It has been my responsibility, as marketing director at Groundwood Books, to arrange and exhibit at library and educational conferences. Invariably, I will have an experience like this: I am in the Groundwood booth, sharing a few of my favorite books with conference attendees. I watch as they look through a book. I know the book well, it touches on themes important to kids, and I’m ready when they hit page X, pause, and look over at me. And there, in that instant, we have made a connection. Through the genius collaboration of author and illustrator, we have been transformed. And even though I may have read this book dozens of times, it is new again, because of that shared experience.
When they leave the booth, it’s possible that I won’t remember their name or where they work. But I will be thinking about that moment when we shared a story. That will stay with me. It will stay with them.
This is the best part of my job and the number-one reason I’ve stayed in children’s publishing for over 30 years. These are the experiences that sustain me, motivate me, and inspire me. I have never stopped marveling at the power of a children’s picture book.
This was recently highlighted for me at a book signing at the National Council of Teachers of English conference for The Big Bad Wolf in My House, a picture book dealing with domestic violence. The lineup was instant and steady, and the reaction to the book was monumental. Person after person approached author Valérie Fontaine and illustrator Nathalie Dion, and there was a sense of reverence in the air. This book had opened the doors on one of the last taboo subjects for children and given these educators an opportunity to openly discuss complicated emotions with kids.
That’s just one example of the journey we hope to see for our books. We want those experiences repeated in homes and libraries and classrooms—humans sharing stories and experiences and relating them to their own lives in a way that can induce a memory, an emotion, a conversation. Books remind us: someone else knows what this feels like, too.
The need has never been greater. One thing that has become abundantly clear to me, as both a parent and a book publishing professional, is that today’s children are facing at worst a bleak future, at best uncertainty about what lies ahead. The pandemic, the climate catastrophe, and the threat of wars have all contributed. Systemic discrimination has also affected the mental health of so many young people—Indigenous, racialized, LGBTQ, immigrant, and disabled youth. Far too many children are dealing with a maelstrom of mental health issues at a time when they are still trying to discover who they are and what their place in the world is.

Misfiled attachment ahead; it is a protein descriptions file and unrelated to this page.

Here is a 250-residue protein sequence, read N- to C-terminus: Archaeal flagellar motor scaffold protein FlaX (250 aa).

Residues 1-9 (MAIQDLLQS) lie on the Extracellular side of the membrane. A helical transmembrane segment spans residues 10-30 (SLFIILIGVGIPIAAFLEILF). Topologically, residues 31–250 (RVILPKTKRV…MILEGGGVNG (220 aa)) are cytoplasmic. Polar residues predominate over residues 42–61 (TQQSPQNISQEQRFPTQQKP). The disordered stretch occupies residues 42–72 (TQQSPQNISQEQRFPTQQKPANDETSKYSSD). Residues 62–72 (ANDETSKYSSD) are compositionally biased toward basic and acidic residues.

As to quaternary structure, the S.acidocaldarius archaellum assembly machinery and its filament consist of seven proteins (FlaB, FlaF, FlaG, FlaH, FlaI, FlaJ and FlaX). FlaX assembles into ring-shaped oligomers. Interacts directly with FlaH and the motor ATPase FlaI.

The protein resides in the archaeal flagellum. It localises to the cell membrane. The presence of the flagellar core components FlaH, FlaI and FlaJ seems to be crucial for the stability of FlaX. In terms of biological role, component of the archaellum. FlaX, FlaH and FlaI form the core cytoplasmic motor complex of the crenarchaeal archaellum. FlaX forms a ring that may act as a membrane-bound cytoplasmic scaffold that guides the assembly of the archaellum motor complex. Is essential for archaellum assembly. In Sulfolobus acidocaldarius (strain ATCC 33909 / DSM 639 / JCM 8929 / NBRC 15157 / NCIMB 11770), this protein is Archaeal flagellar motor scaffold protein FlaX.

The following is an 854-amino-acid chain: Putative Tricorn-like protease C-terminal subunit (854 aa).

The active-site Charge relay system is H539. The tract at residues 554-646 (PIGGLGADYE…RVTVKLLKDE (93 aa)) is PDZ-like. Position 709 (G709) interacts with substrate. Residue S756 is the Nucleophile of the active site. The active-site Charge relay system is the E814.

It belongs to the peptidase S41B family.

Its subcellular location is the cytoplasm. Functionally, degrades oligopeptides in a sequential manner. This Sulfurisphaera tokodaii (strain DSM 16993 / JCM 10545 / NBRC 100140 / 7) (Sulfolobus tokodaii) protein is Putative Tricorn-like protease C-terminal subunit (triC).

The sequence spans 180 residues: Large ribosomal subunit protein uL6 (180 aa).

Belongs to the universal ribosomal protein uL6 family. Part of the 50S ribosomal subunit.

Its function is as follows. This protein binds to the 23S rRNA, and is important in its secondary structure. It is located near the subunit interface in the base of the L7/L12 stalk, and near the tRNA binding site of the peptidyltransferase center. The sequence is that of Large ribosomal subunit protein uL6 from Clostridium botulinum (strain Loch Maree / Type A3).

We have books that can help. Creating meaningful books by and for marginalized communities has long been a cornerstone of Groundwood’s publishing program, and many authors and illustrators from these traditionally underrepresented communities share their stories with us. We are responding to this crisis by creating the Groundwood Books to Help Heal Collection, launching in January 2024. We will be creating a dedicated catalogue, both printed and digital, featuring 60 children’s books that can make a positive contribution to supporting youth mental health. We are grateful to Ontario Creates for their support on this initiative.
To help us curate this collection, we have enlisted the services of Tania DaSilva. She is certified in cognitive behavioral therapy, solution-focused therapy, and narrative therapy from the University of Toronto and she holds an honors advanced child and youth care diploma. Besides her stellar credentials, Tania also has a passion for mental health awareness and strong community relationships and partnerships with large school boards, which makes her a perfect Groundwood collaborator.
Early next year, we will be reaching out to teachers, librarians, school counselors, and health care professionals through conferences, direct mailings, advertisements, and methods. We’ll be asking them to consider building a strong children’s healing book collection and will be curating an exceptional book list to help them do just that.
Fred Horler is the marketing director at Groundwood Books.